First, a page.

.A beautiful record and a stunning gift for the connoisseur of Imperial Russian jewelry Imperial Russian jewelry has its own special allure and is highly appreciated by collectors and connoisseurs around the world. This book offers a fascinating range of jewels and objects d'art crafted in St Petersburg during the golden age of ornamental design. Starting with the reign of Elizabeth, Empress of Russia, through that of Catherine the Great and ending in 1917 with the passing of Nicholas the 2nd, the book is intertwined with captivating personal and imperial history. It describes the development of style and design within the art of the St Petersburg goldsmith, while putting it into historical context. Many of the pieces portrayed come from private collections in Finland and Sweden, each with a unique prominence happily preserved in anecdotes, letters, diaries, historical documents, and photographs. Magnificent portraits from Russia's most prestigious museums can likewise be found throughout the book's 300 deeply illustrated pages."
Before plastic handles and asbestos oven mitts retrieving items from a hot oven was difficult and moving a hot kettle could be hazardous. What options were there? Pot holders During the 1940s and 1950s, hand crocheted pot holders became an artistic staple in kitchens across America. From simple circles to recognizable objects, mothers and grandmothers created pot holders to use, to give away, and to sell at bazaars. In this colorful book, Gay & Gifty Pot Holders, hundreds of examples are pictured, explained, dated, and priced. Collectors and dealers alike will appreciate the comprehensive look at an art form few know how to create, but so many enjoy collecting. 260 color photos illustrate a wide variety of pot holders, and concise captions provide information and current values. Whether you buy pot holders to use, display, keep, or sell, you will appreciate Barbara Mauzy's thoroughness on another aspect of kitchen collecting.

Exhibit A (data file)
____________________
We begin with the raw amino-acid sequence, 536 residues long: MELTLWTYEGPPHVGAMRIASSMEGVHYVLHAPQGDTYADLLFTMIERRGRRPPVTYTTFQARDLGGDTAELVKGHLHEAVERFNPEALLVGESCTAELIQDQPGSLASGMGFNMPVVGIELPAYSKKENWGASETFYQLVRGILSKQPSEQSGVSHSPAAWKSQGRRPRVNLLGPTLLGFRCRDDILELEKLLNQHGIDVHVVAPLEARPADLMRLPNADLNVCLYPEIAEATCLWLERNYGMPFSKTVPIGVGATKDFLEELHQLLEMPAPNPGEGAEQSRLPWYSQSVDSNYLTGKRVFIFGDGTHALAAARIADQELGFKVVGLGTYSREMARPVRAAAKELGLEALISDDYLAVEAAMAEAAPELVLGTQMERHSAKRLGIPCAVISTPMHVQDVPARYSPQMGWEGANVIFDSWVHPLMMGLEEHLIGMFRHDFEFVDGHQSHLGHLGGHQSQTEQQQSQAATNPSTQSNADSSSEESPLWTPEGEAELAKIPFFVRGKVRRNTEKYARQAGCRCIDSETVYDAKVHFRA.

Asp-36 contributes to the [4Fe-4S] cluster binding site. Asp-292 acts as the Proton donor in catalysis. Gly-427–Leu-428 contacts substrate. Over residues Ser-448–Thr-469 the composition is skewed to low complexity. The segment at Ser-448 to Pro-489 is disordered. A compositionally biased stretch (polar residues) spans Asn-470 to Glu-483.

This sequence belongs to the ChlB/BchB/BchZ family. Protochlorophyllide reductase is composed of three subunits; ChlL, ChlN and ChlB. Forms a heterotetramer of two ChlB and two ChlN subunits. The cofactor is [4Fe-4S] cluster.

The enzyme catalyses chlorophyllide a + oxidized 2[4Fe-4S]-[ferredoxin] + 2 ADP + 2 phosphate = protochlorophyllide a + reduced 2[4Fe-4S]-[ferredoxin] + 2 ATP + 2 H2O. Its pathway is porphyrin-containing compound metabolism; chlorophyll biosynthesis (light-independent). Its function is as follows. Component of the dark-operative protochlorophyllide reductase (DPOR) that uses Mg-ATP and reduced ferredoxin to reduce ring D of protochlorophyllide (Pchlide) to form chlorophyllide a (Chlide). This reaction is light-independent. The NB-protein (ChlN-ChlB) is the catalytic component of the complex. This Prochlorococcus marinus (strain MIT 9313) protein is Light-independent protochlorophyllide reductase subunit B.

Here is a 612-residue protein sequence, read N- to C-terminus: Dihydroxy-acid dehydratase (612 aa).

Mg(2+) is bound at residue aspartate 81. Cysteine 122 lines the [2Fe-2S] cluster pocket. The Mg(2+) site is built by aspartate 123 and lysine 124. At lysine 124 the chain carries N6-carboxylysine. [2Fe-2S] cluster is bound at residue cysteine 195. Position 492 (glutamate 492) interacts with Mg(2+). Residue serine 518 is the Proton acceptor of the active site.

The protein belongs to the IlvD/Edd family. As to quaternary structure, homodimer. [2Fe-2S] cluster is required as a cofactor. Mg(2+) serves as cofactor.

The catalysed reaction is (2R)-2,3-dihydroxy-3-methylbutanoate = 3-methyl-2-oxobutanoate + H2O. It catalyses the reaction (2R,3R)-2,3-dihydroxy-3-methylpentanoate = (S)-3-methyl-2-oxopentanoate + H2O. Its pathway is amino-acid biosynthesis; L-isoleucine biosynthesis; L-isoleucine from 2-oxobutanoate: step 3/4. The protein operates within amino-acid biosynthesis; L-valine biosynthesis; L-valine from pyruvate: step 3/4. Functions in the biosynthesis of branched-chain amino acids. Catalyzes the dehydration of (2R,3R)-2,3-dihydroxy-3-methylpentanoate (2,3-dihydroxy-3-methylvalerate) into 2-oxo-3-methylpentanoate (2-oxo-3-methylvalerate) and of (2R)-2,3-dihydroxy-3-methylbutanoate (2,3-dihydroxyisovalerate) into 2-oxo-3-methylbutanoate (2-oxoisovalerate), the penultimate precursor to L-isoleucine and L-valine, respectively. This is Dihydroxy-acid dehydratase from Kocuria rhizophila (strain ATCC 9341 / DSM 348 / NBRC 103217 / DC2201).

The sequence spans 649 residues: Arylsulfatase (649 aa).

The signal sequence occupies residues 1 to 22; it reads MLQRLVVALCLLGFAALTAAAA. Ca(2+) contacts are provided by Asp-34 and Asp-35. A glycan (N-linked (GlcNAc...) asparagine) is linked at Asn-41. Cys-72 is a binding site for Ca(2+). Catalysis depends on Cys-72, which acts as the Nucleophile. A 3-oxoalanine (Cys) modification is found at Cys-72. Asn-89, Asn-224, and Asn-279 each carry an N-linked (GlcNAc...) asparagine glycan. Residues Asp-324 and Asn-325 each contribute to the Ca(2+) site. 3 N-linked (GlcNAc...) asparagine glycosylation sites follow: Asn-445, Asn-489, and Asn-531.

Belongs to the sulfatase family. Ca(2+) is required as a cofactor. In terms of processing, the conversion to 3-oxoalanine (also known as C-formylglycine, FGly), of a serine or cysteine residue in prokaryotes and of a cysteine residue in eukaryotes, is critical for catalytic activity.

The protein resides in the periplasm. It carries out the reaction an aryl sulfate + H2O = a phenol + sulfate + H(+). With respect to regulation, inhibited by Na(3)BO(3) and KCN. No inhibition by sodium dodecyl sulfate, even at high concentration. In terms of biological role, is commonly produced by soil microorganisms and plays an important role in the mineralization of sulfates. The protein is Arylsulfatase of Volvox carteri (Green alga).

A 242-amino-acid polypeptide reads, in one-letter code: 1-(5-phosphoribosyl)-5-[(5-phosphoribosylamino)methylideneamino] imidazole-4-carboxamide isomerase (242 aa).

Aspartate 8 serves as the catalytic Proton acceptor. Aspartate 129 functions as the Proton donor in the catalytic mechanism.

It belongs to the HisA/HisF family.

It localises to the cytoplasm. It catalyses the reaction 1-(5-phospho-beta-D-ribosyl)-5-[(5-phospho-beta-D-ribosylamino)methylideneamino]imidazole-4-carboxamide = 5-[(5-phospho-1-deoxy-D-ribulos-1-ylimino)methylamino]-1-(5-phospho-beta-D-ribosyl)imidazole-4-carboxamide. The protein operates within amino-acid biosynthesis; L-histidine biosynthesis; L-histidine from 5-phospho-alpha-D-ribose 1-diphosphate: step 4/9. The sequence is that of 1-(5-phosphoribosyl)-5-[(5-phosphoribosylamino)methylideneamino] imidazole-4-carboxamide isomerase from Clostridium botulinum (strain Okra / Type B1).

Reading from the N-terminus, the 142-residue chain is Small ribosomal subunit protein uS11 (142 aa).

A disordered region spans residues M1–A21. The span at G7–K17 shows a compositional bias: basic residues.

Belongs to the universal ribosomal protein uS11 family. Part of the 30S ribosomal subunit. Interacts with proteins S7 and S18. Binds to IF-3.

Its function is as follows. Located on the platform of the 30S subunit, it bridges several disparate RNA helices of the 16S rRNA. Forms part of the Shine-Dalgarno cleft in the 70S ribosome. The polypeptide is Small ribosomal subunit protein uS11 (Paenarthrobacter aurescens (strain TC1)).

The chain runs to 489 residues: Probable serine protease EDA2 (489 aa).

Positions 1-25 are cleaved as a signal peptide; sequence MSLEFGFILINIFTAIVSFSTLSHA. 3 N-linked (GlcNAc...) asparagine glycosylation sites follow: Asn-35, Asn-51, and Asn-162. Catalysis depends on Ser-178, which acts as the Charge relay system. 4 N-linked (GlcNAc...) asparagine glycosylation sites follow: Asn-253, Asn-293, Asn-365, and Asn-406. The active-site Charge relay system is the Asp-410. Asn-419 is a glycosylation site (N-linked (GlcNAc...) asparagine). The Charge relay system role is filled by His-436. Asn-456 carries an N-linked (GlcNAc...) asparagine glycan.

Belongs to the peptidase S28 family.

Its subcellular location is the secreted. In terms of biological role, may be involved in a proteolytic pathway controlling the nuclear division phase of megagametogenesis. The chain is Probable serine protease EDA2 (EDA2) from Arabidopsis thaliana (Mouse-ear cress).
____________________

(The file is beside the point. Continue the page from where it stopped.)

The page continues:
Like peering through the plate glass window of a Woolworth's, Kresge's or J.J. Newberry's, this engaging book reveals the wonderful array of dime store merchandise that awaited homemakers and gardeners during our country's Depression era. Consumers in those years needed a convenient, affordable place to purchase necessities for the home -- and dime stores had it all. Illustrated with over 300 images, many of them drawn from the original catalogues and advertisements, this book is a virtual shopper's paradise of Depression era goods from the pretty to the practical; colorful dinnerware, cookware, salt and pepper shakers, cookie jars, linens, home decor, stationery, furniture, needlework, sewing notions, holiday decorations, gardening products, even supplies for the family pet. For all those who treasure memories of their local five-and-ten cent store, this book is a must. Current values for all items are included.
First published in 1996, Mastering the Sky received acclaim as one of the best one-volume histories of aviation ever written. Beginning with ancient myths and man's aspiration to soar to the heavens, James Harrison takes us on a kaleidoscopic tour of early history, including tower jumpers, balloonists and barnstormers. After the achievement of the Wright Brothers, the story accelerates, parallel to the development of faster, stronger and more powerful aircraft. By the end of the book, man has flown to the moon and humans reside on space stations for months at a time. The history of aviation is a breathtaking story, told here by a masterful author who, despite his wealth of detail, never fails to convey the human interest, and a sense of pure exhilaration at our ability to conquer challenges.
Passionate and iconoclastic, these 80 articles and essays represent Ueland's entirely original view of the moral, social, and political issues of Midwestern, and American life. Her personality leaps off the page in all its quirky intensity.--Wilson Library Bulletin